GWAS identifies an NAT2 acetylator status tag single nucleotide polymorphism to be a major locus for skin fluorescence

Karen M. Eny, Helen L. Lutgers, John Maynard, Barbara E.K. Klein, Kristine E. Lee, Gil Atzmon, Vincent M. Monnier, Jana V. Van Vliet-Ostaptchouk, Reindert Graaff, Pim Van Der Harst, Harold Snieder, Melanie M. Van Der Klauw, David R. Sell, S. Mohsen Hosseini, Patricia A. Cleary, Barbara H. Braffett, Trevor J. Orchard, Timothy J. Lyons, Kerri Howard, Ronald KleinJill P. Crandall, Nir Barzilai, Sofiya Milman, Danny Ben-Avraham, Bruce H.R. Wolffenbuttel, Andrew D. Paterson

Research output: Contribution to journalArticle

22 Scopus citations

Abstract

Aims/hypothesis: Skin fluorescence (SF) is a non-invasive marker of AGEs and is associated with the long-term complications of diabetes. SF increases with age and is also greater among individuals with diabetes. A familial correlation of SF suggests that genetics may play a role. We therefore performed parallel genome-wide association studies of SF in two cohorts. Methods: Cohort 1 included 1,082 participants, 35-67 years of age with type 1 diabetes. Cohort 2 included 8,721 participants without diabetes, aged 18-90 years. Results: rs1495741 was significantly associated with SF in Cohort 1 (p<6×10 -10), which is known to tag the NAT2 acetylator phenotype. The fast acetylator genotype was associated with lower SF, explaining up to 15% of the variance. In Cohort 2, the top signal associated with SF (p=8.3×10 -42) was rs4921914, also in NAT2, 440 bases upstream of rs1495741 (linkage disequilibrium r2=1.0 for rs4921914 with rs1495741). We replicated these results in two additional cohorts, one with and one without type 1 diabetes. Finally, to understand which compounds are contributing to the NAT2-SF signal, we examined 11 compounds assayed from skin biopsies (n=198): the fast acetylator genotype was associated with lower levels of the AGEs hydroimidazolones of glyoxal (p=0.017). Conclusions/interpretation: We identified a robust association between NAT2 and SF in people with and without diabetes. Our findings provide proof of principle that genetic variation contributes to interindividual SF and that NAT2 acetylation status plays a major role.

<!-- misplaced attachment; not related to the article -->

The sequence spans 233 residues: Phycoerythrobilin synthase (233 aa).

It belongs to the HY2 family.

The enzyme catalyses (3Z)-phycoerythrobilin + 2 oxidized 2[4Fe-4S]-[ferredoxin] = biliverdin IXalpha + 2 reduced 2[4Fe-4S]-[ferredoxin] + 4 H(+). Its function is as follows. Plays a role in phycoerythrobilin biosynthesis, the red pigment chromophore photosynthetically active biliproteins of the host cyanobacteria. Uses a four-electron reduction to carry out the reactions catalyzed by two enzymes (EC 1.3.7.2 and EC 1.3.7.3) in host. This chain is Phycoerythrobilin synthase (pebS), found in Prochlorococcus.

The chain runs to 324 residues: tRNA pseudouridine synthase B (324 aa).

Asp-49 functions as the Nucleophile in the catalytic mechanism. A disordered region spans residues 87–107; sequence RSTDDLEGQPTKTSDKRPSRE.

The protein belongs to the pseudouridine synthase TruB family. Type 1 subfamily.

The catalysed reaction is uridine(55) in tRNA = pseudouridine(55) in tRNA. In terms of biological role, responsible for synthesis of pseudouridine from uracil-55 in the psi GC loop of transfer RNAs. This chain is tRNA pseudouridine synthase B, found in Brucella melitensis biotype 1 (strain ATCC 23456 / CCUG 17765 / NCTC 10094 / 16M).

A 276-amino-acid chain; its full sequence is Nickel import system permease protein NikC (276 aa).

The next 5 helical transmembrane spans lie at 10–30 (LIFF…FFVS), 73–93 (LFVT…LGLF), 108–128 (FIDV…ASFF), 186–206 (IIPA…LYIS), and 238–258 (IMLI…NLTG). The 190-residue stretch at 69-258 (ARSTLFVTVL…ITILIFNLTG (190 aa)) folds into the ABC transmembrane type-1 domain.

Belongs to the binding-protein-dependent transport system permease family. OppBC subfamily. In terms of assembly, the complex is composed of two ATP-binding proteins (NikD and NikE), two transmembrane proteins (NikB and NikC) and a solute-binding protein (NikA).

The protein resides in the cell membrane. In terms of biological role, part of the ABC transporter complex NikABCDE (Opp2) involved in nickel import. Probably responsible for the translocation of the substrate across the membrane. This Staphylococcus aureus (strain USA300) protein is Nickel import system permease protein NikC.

Original languageEnglish (US)
Pages (from-to)1623-1634
Number of pages12
JournalDiabetologia
Volume57
Issue number8
DOIs
StatePublished - Aug 2014

Keywords

  • Acetylation
  • Genome-wide association study
  • NAT2
  • Skin autofluorescence
  • Skin fluorescence
  • Skin intrinsic fluorescence

ASJC Scopus subject areas

  • Internal Medicine
  • Endocrinology, Diabetes and Metabolism

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    Eny, K. M., Lutgers, H. L., Maynard, J., Klein, B. E. K., Lee, K. E., Atzmon, G., Monnier, V. M., Van Vliet-Ostaptchouk, J. V., Graaff, R., Van Der Harst, P., Snieder, H., Van Der Klauw, M. M., Sell, D. R., Hosseini, S. M., Cleary, P. A., Braffett, B. H., Orchard, T. J., Lyons, T. J., Howard, K., ... Paterson, A. D. (2014). GWAS identifies an NAT2 acetylator status tag single nucleotide polymorphism to be a major locus for skin fluorescence. Diabetologia, 57(8), 1623-1634. https://doi.org/10.1007/s00125-014-3286-9